Jane Goodall

Jane Goodall with a young chimp on grass

In global work to study chimpanzees and preserve their natural habitat, Dr. Jane Goodall, DBE, Founder of the Jane Goodall Institute, UN Messenger of Peace, is someone who undoubtedly stands out. Goodall, an ethologist and activist, is renowned for her hands-on work with chimpanzees in the wilds of Tanzania beginning in 1960. Her long life has been marked by tireless advocacy for natural environments and the animals who inhabit them.

Jane Goodall's early work and discoveries:

Jane Goodall was born in England in 1934. As National Geographic notes, she spent time reading the Dr. Dolittle and Tarzan books as a child, which inspired her dream of going to Africa to work with animals. Not having the money to attend college, she worked to save money for Africa, first visiting Kenya at age 23.

Goodall’s life changed upon meeting paleoanthropologist Dr. Louis Seymour Bazett Leakey in 1957. Dr. Leakey offered her a museum job and in 1960 sent her to Tanzania to study chimpanzees in the wild. At Gombe Stream National Park, she lived among chimpanzees and eventually gained the trust of an older chimpanzee she called David Greybeard.

According to the Jane Goodall Institute, which she founded in 1977, her work in Tanzania led to five main discoveries about chimpanzees. She found that chimpanzees make and use tools, hunt and eat certain small animals (rather than being vegetarian), engage in warlike activity against rival chimps, form strong mother-child bonds, and are capable of compassion.

Jane Goodall founded the Jane Goodall Institute.

The Jane Goodall Institute has the stated mission of restoring chimpanzees to save them from extinction. Goodall had learned about illegal trafficking and habitat destruction that threatened the existence of chimpanzees in the wild, and founded the institute to help ensure the work to protect chimpanzees will continue.

The Jane Goodall Institute operates on the scientist’s belief that local communities are at the heart of conservation. The main strategies of the JGI are:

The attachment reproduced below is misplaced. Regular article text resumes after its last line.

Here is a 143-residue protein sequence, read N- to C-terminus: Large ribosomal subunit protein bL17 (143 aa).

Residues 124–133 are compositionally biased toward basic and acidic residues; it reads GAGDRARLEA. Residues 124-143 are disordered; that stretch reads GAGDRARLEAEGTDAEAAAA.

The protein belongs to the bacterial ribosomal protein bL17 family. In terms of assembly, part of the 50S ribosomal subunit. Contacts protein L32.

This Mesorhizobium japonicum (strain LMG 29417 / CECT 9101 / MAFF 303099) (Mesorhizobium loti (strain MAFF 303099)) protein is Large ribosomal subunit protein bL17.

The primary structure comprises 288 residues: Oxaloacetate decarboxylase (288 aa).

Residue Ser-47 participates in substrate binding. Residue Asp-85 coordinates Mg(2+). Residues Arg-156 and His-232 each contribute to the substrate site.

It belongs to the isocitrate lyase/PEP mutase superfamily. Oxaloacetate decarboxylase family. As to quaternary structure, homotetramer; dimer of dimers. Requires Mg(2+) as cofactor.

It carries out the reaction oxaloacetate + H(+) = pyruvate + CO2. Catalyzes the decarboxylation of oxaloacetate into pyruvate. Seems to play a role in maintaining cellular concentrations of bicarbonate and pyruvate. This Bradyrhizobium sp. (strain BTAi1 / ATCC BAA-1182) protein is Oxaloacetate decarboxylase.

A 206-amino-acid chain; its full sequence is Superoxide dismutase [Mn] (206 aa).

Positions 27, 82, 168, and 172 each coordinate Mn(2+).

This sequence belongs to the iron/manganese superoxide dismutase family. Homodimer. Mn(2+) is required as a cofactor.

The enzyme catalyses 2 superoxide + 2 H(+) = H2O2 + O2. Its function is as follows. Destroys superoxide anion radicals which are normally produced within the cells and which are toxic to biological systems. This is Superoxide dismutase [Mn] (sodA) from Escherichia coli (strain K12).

• Conservation science

  • Advocacy

  • Protection of chimpanzees and other great apes

  • Public awareness and environmental education

  • Healthy habitats

  • Roots & Shoots

  • Gender, health and conservation

  • Sustainable livelihoods

  • Research

Jane Goodall’s environmental advocacy:

In 1986, Goodall attended a primatology conference, where she learned of the massive deforestation taking place at study sites including Gombe Stream National Park. This prompted her to shift focus from her scientific work to a role in conservation and activism, working to preserve the chimpanzees’ habitat.

Goodall has been an outspoken advocate for a more sustainable lifestyle, urging people to adopt a plant-based diet to help prevent future pandemics such as COVID-19. She authored The Book of Hope: A Survival Guide for Trying Times, published in 2021. In it, she promotes key strategies like renewable energy and regenerative farming as ways to combat climate change and live more harmoniously with nature.

Jane Goodall founded the Roots & Shoots Initiative.

Goodall founded Roots & Shoots as a part of the Jane Goodall Institute to empower young people to take action to improve their communities. The organization offers tiny ways to get involved called 1-Click Actions, along with help in creating community projects in all 50 states.

The legacy of Jane Goodall:

Although she began her career working closely with chimpanzees, Dr. Jane Goodall has pivoted her professional focus to advocacy and environmentalism. She travels worldwide to spread knowledge about chimpanzees and the threats facing them, as well as to speak about the climate crisis, and the various issues plaguing the environment.

As an environmental activist and a scientist, Goodall has inspired later generations of women to study primates. Gilbert Grosvenor, former chairman of the National Geographic Society, said, “Jane Goodall’s trailblazing path for other women primatologists is arguably her greatest legacy.”

With her work reaching across so many aspects of the environment and the Jane Goodall Institute doing so much good in the world, Goodall's legacy will be long-lasting.

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